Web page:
And more: the exhibition Sunrises and lights of tomorrow, curated by Matteo Pirola and displayed by From outer Space, a ravishing atmosphere made of ‘artificial stars,’ i.e. the luminous devices that today’s designer-astronomers are investigating: orbiting spheres, reflecting surfaces, dazzling eclipses, coloured auroras, luminous intuitions that appear without being traditional lamps, with works ranging from the light projections of the Mandalaki studio to the masterpieces of Alberto Garutti. Then, Fiat bulb, the Edison syndrome, amusing and disorienting, curated and set up by Martina Sanzarello, who develops her personal research on the incandescent light bulb.

  • Bulb, Ingo Maurer, 1966 | Beppe Finessi| Milan Design Week |STIRworld
    Bulb, Ingo Maurer, 1966 Image: Courtesy of Salone del Mobile.Milano
  • Adrian Paci, Turn On, 2004 | Beppe Finessi| Milan Design Week |STIRworld
    George Sowden, Luna, Memphis, 1988 Image: Courtesy of Adrian Paci and kaufmann repetto Milan / New York

It was also important for us to imagine a cultural outpost together with Corraini, a publisher and gallerist, called Libreria Mobile. This space, designed by Formafantasma, is not only dedicated to sales, but a place for study and learning, where you can find a selection of special books, including those off the market, multiples, prints, artworks, and limited-edition volumes.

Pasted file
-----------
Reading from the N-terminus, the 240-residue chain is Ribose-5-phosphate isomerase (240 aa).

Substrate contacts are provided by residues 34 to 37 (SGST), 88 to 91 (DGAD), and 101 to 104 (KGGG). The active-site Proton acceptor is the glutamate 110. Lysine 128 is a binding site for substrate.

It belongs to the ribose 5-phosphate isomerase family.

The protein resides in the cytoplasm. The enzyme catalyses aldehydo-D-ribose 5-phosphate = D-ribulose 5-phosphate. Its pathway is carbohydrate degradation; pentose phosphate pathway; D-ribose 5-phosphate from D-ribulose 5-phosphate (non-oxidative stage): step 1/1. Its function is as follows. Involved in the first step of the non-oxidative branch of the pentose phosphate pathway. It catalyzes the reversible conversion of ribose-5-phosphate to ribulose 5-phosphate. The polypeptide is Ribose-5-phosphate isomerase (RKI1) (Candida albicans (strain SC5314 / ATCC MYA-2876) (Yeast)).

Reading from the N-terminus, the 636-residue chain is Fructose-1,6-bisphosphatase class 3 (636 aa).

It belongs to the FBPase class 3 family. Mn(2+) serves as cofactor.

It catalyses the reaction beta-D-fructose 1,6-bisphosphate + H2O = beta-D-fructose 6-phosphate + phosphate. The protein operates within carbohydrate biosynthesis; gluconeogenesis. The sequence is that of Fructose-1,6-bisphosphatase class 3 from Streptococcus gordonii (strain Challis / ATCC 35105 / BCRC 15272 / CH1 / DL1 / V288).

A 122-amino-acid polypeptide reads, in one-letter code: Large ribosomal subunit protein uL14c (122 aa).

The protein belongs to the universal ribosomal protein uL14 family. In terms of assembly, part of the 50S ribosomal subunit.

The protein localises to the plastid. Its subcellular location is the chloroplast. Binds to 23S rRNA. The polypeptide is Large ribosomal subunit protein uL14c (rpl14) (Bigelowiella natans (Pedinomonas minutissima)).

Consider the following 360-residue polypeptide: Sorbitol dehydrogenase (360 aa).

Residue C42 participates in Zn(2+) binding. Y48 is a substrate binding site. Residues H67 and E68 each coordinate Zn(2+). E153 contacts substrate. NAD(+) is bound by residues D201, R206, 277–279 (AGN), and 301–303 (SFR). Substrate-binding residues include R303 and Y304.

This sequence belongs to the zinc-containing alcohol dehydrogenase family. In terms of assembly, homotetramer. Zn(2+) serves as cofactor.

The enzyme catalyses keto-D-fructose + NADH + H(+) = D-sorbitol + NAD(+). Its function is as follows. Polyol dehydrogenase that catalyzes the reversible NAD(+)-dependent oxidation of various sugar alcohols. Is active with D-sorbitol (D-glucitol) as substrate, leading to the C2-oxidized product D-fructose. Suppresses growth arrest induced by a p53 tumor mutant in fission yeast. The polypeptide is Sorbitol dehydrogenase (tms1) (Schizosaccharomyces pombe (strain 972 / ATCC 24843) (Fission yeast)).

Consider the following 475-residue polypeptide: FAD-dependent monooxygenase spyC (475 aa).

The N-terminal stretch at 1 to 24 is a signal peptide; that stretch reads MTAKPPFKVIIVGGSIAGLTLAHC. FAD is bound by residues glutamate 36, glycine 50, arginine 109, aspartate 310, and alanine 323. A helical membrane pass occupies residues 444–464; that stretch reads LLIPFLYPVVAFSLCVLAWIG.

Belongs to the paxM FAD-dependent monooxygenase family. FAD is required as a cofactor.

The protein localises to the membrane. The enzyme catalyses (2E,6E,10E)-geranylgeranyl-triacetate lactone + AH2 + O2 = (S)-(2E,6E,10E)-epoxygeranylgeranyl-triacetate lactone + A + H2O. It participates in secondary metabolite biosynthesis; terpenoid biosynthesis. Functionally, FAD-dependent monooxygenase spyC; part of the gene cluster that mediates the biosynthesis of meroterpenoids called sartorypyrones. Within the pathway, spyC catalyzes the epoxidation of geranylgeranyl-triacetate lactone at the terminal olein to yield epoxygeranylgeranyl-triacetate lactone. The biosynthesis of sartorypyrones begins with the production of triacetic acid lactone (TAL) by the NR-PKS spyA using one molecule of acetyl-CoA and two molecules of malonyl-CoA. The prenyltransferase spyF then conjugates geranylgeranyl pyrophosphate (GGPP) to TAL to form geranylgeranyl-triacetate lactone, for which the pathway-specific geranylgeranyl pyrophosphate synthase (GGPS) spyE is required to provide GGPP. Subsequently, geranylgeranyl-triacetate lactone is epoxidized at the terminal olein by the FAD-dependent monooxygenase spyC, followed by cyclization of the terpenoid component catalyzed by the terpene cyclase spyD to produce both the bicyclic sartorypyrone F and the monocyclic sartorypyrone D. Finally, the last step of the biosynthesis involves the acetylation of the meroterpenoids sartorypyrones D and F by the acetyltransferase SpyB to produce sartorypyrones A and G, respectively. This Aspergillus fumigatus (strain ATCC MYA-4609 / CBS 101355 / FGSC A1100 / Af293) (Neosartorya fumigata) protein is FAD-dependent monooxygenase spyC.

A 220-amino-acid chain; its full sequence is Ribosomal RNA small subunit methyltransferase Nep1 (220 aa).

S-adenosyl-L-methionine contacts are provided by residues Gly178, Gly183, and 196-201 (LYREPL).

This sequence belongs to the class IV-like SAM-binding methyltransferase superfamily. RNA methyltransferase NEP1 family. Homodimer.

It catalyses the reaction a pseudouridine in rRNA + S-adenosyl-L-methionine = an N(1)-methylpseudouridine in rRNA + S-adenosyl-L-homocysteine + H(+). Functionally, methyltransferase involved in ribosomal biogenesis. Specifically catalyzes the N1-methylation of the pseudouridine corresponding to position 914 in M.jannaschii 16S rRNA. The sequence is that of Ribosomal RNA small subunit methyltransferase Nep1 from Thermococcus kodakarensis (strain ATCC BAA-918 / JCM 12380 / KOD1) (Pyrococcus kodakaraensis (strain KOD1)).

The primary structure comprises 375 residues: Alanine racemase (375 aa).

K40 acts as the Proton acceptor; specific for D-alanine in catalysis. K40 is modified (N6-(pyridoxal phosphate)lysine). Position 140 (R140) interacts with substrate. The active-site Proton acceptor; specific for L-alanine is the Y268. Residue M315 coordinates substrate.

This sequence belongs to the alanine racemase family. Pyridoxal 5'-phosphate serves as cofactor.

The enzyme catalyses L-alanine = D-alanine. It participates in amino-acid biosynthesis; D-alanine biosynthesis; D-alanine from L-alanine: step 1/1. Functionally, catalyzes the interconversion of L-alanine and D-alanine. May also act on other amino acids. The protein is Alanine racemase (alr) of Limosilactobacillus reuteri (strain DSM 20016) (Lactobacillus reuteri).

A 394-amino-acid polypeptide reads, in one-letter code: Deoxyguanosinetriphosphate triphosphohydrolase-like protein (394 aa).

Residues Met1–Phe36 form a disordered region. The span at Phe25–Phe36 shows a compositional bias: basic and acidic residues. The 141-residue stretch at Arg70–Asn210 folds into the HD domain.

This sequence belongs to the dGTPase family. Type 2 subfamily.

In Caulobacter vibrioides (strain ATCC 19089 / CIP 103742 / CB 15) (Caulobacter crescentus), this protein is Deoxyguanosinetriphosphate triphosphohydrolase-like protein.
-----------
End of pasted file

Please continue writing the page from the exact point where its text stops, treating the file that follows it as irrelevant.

Costellazioni, exhibition design by Formafantasma| Beppe Finessi| Milan Design Week |STIRworld
Costellazioni, exhibition design by Formafantasma Image: Courtesy of Salone del Mobile.Milano

Salvatore: There is also the exhibition, Constellations...

Beppe: This exhibition, the set-up of which is designed by Formafantasma, itself becomes the symbol of the entire curatorial project and the way the programme was conceived: plural, polycentric and multidisciplinary. It is an exhibition spread throughout the pavilion—12 groupings of contemporary artworks—and also includes works by photographers, architects and designers.

I like these three ideas—plurality, polycentrism, and multidisciplinarity—from which the programme was developed. How do they materialise?

The project is plural because it involves a multitude of curators, artists, designers, from different generations and backgrounds. It combines different sensitivities. It is polycentric because there is not just one important thing at the centre of the pavilion but (as you may have understood) the various initiatives are well distributed—you encounter something different every few steps. This nature starts and enhances the theme of the streets, which are public places par excellence. Multidisciplinarity is fundamental because design will be present with all the proposals of the various exhibitors. Architecture, photography, painting and sculpture, meanwhile, are fundamental because they complement the products on display.

STIR’s coverage of Milan Design Week 2023 showcases the best exhibitions, studios, designers, installations, brands, and special projects to look out for. Explore Euroluce 2023 and all the design districts—5Vie Art and Design, Brera Design District, Fuorisalone, Isola Design District, Tortona District, and Milano Design District—with us.